Circle of Worship

Origins and Evolution

  

On May 7 1921, in London, England, a solemn and beautiful religious service was held for the first time. Seven candles were lit from a central flame, and texts were read from the sacred books of six of the world’s greatest religions. One final candle represented all the great souls who carry the light of truth. This service was the inspiration of the great Sufi teacher and visionary from India, Hazrat Inayat Khan (1887-1927). He called it “The Universal Worship” and it came to be an important part of the Sufi Movement that he founded. The Universal Worship service continues to be celebrated by his followers around the world. 


On New Year’s Eve, 1995, Tania Gerich and Stream Ohrstrom were returning from a Sufi New Year’s retreat. The concluding event had been a celebration of the Universal Worship. They were moved by the beauty and clarity of the message that came through, but felt somewhat alienated by the formality of the service (all the sharing was prepared in advance, for instance) and its patriarchal implications. Tania suggested that if the form could be opened up to include some elements of spontaneity and creativity, something might be gained. Stream quickly caught on and before their drive home ended they had decided to try to realize their inspiration, drawing on their extensive experience with ritual, poetry, improvised music and dance.


When they shared these ideas with their artist friend, Julia Burger, she immediately became enthused and the three met to develop a plan. Further valuable inspiration was found in the writings of Julia Cameron about the nature of creativity. In a series of meetings the three friends collaborated and gradually defined an outline for the service. They also wrote an invocation that would express their vision.


It was clear that the circle shape was the most inclusive format and that a round alter would be in its center. The name “Circle of Worship” evolved from there. The first part of the service would include candle-lighting, largely modeled on Hazrat Inayat Khan’s beautiful vision. However, the participants would be encouraged to spontaneously and creatively express their connection to the traditions being honored whether in music, song, dance, poetry, inspiring thoughts, etc. This is how a more contemporary version of the Universal Worship evolved and the Circle of Worship emerged.


Tania, Stream and Julia decided that the Circle would meet once a month, and like most churches, use a ‘drop-in’ format. However, as a measure of their commitment the three friends were clear that the service would be held whether anyone else came or not! In any case, those who wished, would receive a monthly announcement stating the theme for the upcoming Circle.

Synchronistically, a minister, Peter Ainsely, offered inexpensive space for rent in his old church in Brookmont, near the Potomac River. For a year this was to become the first home of the Circle of Worship.


The initial Circle invitations and flyers were posted for the first Sunday in April of 1996. It happened to be Easter. The response was encouraging. Some forty people found their way to Brookmont Church for the first Circle. As the months went by, it soon became clear that this opportunity to celebrate our fundamental spiritual unity filled a need and was important to many.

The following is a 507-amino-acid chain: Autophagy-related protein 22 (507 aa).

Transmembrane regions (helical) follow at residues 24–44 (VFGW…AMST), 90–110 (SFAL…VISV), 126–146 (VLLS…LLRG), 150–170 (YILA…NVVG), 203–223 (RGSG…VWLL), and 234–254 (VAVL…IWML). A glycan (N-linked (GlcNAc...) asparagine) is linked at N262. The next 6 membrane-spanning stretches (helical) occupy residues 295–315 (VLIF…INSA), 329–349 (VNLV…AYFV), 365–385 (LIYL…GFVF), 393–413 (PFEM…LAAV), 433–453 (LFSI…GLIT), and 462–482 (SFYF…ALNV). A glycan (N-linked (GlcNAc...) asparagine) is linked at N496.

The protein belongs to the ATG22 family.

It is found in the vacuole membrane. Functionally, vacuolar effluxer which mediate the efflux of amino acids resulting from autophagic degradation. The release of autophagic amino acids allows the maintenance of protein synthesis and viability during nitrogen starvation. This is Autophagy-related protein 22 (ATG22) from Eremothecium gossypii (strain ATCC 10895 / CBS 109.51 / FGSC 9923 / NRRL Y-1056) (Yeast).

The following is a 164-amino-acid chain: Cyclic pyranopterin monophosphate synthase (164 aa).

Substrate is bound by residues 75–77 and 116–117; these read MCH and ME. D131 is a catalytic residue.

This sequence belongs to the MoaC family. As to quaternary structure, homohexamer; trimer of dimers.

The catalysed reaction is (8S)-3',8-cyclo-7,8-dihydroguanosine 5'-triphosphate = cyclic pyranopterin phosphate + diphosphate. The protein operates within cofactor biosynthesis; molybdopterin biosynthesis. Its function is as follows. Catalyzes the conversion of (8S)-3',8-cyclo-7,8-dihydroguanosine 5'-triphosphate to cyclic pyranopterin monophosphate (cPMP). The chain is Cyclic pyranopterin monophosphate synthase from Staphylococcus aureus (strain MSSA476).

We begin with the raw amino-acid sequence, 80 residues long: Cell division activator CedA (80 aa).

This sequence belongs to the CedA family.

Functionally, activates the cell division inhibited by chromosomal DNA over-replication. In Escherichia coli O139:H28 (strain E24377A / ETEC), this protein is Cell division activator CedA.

After the first year, Tania and Stream were able to offer suitable space in their home in Aspen Hill, Maryland. The Circle of Worship continues to meet there, at OneCircle Center. It is supported by a dedicated group of regular participants, many of whom remain connected through our email announcements even if they are unable to attend. Everyone can be part of the Circle by contemplating the monthly themes within the context of their own lives, and so the blessings continue to flow. People new to the Circle come to try it out and are welcomed with open arms.


In 2005, Julia Burger chose to withdraw as a facilitator of the Circle in order to devote more time to her Buddhist studies. Gloria Kozel, a long-time participant, became a co-leader of the Circle along with Tania and Stream. Besides providing beautiful bouquets of flowers for the services, Gloria brings her sweet, generous energy to the Circle.


The Circle of Worship has been asked to celebrate the service in other venues as well. We have been to the Washington Theological Seminary, to an interfaith peace weekend at Claymont Court, to the Bishop’s Garden at the Washington National Cathedral as part of the United Religions Initiative (URI) Cooperation Circle and to the 54th International Babaji’s Parliament of World Religions and Yoga – and have been well received.


The original Circle of Worship is still lovingly celebrated on a quarterly basis. 

An Episcopal minister, Eric Schwartz, who is active in URI and has a leadership role in many interfaith activities in the DC area, told us that Circle of Worship was one of the most effective interfaith services he has ever participated in. We bow to Hazrat Inayat Khan for the inspiration and we are dedicated to continue to spread his powerful message of the unity of all religions. We hope our prayers are heard and lead to greater peace. 


If any benefit comes from our gathering together, let it be for the good of all beings!

Hazrat Inayat Khan

Hazrat Inayat Khan